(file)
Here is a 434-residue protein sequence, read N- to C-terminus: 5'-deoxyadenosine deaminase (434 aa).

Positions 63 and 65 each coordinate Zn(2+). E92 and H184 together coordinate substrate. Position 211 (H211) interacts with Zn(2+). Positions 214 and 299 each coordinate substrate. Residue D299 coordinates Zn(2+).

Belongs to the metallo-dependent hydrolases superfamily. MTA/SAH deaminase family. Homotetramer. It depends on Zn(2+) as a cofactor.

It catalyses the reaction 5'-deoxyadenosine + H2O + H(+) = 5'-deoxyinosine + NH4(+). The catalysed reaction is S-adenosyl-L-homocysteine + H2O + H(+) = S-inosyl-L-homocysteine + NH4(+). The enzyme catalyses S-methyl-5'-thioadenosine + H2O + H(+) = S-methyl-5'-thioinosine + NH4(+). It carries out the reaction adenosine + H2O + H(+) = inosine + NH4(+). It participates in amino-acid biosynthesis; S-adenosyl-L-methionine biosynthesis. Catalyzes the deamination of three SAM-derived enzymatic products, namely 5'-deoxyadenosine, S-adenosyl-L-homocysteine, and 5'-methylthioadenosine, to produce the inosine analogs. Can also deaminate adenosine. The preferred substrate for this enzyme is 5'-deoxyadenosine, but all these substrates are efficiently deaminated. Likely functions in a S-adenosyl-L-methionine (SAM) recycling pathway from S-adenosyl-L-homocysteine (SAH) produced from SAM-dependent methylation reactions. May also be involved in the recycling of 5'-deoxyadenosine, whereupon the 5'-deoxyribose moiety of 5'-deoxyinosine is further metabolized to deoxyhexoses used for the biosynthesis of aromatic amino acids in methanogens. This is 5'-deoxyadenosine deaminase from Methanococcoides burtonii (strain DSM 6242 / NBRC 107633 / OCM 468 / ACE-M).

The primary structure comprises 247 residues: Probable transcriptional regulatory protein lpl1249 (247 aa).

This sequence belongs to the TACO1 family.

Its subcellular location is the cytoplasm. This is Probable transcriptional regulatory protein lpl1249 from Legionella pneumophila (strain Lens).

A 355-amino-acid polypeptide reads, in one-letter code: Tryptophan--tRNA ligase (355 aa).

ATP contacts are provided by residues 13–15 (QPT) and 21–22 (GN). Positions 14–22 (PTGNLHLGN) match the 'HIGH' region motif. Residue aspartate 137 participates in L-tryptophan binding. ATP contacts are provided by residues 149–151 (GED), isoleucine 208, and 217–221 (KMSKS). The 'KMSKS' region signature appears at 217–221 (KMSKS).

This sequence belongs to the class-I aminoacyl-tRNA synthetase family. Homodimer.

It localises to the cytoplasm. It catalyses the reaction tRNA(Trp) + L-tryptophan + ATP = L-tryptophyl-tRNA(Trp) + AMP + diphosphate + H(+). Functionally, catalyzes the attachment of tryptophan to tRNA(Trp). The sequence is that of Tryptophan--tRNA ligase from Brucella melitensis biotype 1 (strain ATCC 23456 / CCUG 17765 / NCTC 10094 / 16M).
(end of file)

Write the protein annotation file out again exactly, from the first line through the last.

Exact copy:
Here is a 434-residue protein sequence, read N- to C-terminus: 5'-deoxyadenosine deaminase (434 aa).

Positions 63 and 65 each coordinate Zn(2+). E92 and H184 together coordinate substrate. Position 211 (H211) interacts with Zn(2+). Positions 214 and 299 each coordinate substrate. Residue D299 coordinates Zn(2+).

Belongs to the metallo-dependent hydrolases superfamily. MTA/SAH deaminase family. Homotetramer. It depends on Zn(2+) as a cofactor.

It catalyses the reaction 5'-deoxyadenosine + H2O + H(+) = 5'-deoxyinosine + NH4(+). The catalysed reaction is S-adenosyl-L-homocysteine + H2O + H(+) = S-inosyl-L-homocysteine + NH4(+). The enzyme catalyses S-methyl-5'-thioadenosine + H2O + H(+) = S-methyl-5'-thioinosine + NH4(+). It carries out the reaction adenosine + H2O + H(+) = inosine + NH4(+). It participates in amino-acid biosynthesis; S-adenosyl-L-methionine biosynthesis. Catalyzes the deamination of three SAM-derived enzymatic products, namely 5'-deoxyadenosine, S-adenosyl-L-homocysteine, and 5'-methylthioadenosine, to produce the inosine analogs. Can also deaminate adenosine. The preferred substrate for this enzyme is 5'-deoxyadenosine, but all these substrates are efficiently deaminated. Likely functions in a S-adenosyl-L-methionine (SAM) recycling pathway from S-adenosyl-L-homocysteine (SAH) produced from SAM-dependent methylation reactions. May also be involved in the recycling of 5'-deoxyadenosine, whereupon the 5'-deoxyribose moiety of 5'-deoxyinosine is further metabolized to deoxyhexoses used for the biosynthesis of aromatic amino acids in methanogens. This is 5'-deoxyadenosine deaminase from Methanococcoides burtonii (strain DSM 6242 / NBRC 107633 / OCM 468 / ACE-M).

The primary structure comprises 247 residues: Probable transcriptional regulatory protein lpl1249 (247 aa).

This sequence belongs to the TACO1 family.

Its subcellular location is the cytoplasm. This is Probable transcriptional regulatory protein lpl1249 from Legionella pneumophila (strain Lens).

A 355-amino-acid polypeptide reads, in one-letter code: Tryptophan--tRNA ligase (355 aa).

ATP contacts are provided by residues 13–15 (QPT) and 21–22 (GN). Positions 14–22 (PTGNLHLGN) match the 'HIGH' region motif. Residue aspartate 137 participates in L-tryptophan binding. ATP contacts are provided by residues 149–151 (GED), isoleucine 208, and 217–221 (KMSKS). The 'KMSKS' region signature appears at 217–221 (KMSKS).

This sequence belongs to the class-I aminoacyl-tRNA synthetase family. Homodimer.

It localises to the cytoplasm. It catalyses the reaction tRNA(Trp) + L-tryptophan + ATP = L-tryptophyl-tRNA(Trp) + AMP + diphosphate + H(+). Functionally, catalyzes the attachment of tryptophan to tRNA(Trp). The sequence is that of Tryptophan--tRNA ligase from Brucella melitensis biotype 1 (strain ATCC 23456 / CCUG 17765 / NCTC 10094 / 16M).